This is certainly one of the reasons why 40% of the students and 41% of the teachers who participated in the survey believe that the overall psychological well-being during online study was lower and much lower than in the pre-quarantine period. However, it is difficult to clearly distinguish when the (dis)satisfaction is a consequence of isolation, pandemic, financial crisis, etc., and when it is a consequence of the distance learning having replaced traditional (in-person) teaching.
Half of the students (50%) and a similar percentage of higher education institutions’ employees (44%) answered that during online study they experienced the feelings of anxiety and/or depression more and much more than in the pre-quarantine period. We were not surprised by this feedback, given that the situation in which they found themselves was unexpected, unknown and uncertain. For example, one of the teachers stated that she witnessed feelings of concern, uncertainty, distraction, fear of the future; there were also examples of improper behaviour, such as instances of overreacting, raising one’s voice in case people do not follow instructions, warning those who acted irresponsibly, disruptions in communication.
A student said that the level of stress and obligations was much higher than under normal circumstances and professors did not make it easier for us in any way, and she added that: most of us could not leave our books and laptops for a second because it was impossible, and the whole experience was traumatic at the faculty and in general.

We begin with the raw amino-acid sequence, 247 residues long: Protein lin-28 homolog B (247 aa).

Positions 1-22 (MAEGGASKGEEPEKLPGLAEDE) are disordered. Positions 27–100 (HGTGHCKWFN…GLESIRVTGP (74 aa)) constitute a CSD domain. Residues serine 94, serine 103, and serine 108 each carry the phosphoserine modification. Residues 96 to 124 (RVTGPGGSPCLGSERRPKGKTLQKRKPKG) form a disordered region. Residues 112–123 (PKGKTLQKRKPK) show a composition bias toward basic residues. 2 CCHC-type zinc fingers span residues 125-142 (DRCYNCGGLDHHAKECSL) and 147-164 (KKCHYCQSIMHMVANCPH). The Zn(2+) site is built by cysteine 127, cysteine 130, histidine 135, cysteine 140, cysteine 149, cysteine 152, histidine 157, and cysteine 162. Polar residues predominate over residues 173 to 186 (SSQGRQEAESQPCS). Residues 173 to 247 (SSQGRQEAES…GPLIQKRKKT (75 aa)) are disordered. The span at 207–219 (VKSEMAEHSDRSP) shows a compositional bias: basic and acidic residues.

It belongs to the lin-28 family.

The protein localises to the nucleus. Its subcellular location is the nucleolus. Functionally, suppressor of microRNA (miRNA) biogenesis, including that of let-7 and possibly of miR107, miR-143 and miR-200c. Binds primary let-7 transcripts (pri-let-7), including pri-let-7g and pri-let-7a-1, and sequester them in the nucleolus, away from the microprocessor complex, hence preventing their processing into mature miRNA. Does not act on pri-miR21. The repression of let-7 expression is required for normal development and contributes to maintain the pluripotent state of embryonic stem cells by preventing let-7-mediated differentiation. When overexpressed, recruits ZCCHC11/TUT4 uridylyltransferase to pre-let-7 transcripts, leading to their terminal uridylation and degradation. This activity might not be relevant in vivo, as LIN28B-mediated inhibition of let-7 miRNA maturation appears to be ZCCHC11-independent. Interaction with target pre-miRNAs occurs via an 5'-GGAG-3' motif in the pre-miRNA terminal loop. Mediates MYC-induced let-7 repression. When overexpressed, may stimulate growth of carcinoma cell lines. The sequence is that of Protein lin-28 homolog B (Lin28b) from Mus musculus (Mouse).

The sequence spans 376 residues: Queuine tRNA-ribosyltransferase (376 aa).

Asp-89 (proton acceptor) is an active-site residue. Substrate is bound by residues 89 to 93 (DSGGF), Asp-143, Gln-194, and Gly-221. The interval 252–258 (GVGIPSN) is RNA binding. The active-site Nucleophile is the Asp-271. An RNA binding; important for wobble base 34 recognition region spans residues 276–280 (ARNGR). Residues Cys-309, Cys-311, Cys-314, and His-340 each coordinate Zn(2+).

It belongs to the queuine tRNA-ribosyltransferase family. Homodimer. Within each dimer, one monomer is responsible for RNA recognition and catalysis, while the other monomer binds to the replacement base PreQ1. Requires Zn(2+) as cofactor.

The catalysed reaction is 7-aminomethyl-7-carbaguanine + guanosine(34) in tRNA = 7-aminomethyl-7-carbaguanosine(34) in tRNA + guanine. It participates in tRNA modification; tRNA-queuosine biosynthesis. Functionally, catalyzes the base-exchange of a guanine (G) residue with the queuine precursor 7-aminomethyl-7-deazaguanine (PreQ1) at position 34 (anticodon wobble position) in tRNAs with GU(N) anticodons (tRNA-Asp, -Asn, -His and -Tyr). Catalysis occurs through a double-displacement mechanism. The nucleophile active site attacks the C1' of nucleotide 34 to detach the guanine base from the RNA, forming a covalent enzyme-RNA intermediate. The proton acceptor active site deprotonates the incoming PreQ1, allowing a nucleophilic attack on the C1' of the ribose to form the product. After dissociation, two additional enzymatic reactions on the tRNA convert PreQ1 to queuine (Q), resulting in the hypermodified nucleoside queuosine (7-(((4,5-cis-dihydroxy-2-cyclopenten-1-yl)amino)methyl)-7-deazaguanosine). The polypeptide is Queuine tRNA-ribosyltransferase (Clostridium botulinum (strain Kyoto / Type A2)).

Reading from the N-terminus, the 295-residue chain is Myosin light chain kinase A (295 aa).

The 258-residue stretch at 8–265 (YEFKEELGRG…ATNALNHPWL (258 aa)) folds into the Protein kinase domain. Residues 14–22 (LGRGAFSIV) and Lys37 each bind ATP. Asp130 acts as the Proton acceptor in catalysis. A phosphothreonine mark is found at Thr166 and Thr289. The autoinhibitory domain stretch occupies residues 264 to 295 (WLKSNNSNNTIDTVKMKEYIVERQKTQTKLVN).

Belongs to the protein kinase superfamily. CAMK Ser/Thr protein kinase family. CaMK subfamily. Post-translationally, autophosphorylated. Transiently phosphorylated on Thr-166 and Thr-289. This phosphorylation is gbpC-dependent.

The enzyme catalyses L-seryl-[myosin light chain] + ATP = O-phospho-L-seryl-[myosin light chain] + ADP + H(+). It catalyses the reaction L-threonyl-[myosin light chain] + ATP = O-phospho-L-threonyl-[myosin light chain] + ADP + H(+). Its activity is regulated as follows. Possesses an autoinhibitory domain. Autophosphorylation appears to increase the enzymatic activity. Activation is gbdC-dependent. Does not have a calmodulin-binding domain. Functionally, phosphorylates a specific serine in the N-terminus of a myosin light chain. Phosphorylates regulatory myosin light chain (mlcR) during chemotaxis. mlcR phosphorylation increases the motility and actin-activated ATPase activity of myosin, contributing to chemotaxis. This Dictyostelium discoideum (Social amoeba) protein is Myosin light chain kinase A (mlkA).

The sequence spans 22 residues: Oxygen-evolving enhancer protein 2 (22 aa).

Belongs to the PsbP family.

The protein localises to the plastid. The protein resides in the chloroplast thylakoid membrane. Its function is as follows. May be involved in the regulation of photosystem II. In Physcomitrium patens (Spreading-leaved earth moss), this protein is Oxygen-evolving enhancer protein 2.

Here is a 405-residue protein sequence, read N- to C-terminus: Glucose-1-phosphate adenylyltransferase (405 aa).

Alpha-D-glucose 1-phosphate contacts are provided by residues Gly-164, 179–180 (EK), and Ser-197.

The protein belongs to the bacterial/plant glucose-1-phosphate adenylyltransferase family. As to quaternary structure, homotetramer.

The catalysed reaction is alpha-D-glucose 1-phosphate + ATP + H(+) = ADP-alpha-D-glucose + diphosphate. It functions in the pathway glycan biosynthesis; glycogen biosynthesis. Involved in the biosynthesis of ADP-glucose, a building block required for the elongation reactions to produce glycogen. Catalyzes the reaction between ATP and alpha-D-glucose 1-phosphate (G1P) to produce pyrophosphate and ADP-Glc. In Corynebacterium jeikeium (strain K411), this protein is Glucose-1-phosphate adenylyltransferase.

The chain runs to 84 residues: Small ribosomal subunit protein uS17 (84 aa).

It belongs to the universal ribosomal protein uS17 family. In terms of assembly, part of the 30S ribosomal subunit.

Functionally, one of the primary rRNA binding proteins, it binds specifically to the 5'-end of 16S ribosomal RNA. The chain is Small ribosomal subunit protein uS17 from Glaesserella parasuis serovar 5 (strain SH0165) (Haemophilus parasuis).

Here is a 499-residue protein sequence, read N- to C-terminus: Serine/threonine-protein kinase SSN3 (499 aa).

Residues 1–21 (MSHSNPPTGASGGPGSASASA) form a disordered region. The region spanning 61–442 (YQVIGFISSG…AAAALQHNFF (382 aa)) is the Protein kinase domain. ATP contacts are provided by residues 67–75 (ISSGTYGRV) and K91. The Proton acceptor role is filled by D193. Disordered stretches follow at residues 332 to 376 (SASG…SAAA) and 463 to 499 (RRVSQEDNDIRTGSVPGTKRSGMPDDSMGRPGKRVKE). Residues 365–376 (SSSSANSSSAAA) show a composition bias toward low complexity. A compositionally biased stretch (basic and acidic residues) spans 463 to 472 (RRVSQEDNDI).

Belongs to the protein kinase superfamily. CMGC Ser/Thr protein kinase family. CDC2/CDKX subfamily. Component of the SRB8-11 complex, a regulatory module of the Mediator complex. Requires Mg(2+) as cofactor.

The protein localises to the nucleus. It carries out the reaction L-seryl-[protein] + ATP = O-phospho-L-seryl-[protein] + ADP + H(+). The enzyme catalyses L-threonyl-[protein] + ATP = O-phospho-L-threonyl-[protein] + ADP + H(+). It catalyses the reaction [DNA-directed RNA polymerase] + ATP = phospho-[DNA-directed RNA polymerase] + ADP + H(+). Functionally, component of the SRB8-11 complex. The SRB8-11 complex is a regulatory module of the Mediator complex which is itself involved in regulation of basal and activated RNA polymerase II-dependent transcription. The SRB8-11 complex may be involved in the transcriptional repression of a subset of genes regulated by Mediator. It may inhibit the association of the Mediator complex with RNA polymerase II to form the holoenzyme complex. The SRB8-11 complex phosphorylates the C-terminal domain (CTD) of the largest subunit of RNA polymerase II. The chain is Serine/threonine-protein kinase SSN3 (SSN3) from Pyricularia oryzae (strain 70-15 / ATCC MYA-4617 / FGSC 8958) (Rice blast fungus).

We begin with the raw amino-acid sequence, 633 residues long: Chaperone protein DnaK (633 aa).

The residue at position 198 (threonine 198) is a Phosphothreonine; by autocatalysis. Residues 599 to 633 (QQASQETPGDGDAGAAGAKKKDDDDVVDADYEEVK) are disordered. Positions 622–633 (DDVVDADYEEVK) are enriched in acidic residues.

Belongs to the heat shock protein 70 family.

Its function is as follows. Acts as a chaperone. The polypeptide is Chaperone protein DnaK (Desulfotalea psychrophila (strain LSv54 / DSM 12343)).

Therefore, the students needed support from teachers and higher education institutions. Around a third of the students believe that the support provided to students was weaker than before the quarantine, while a small number of teachers share their opinion. It is also understandable, since most teachers put in a lot of effort into adjusting the teaching content for online delivery in a very short term, and made themselves available for students at all hours, responding to their inquiries, providing them with explanations, holding consultations, etc. when they were working from home, and the boundaries between their private and office time were often blurred. However, there is never enough support, especially in unfamiliar and unprecedented situations such as this, so this could be one of the reasons why the perception of students and teachers differs to this extent. This was also confirmed by a student who said: we need support and understanding from teachers; individual approach is the most important now that we have been deprived of face-to-face contact. Teachers also find that they did not receive adequate support: besides surveys on this topic, teachers were not provided with any other form of support as to their psychological well-being, a teacher said in his/her answer.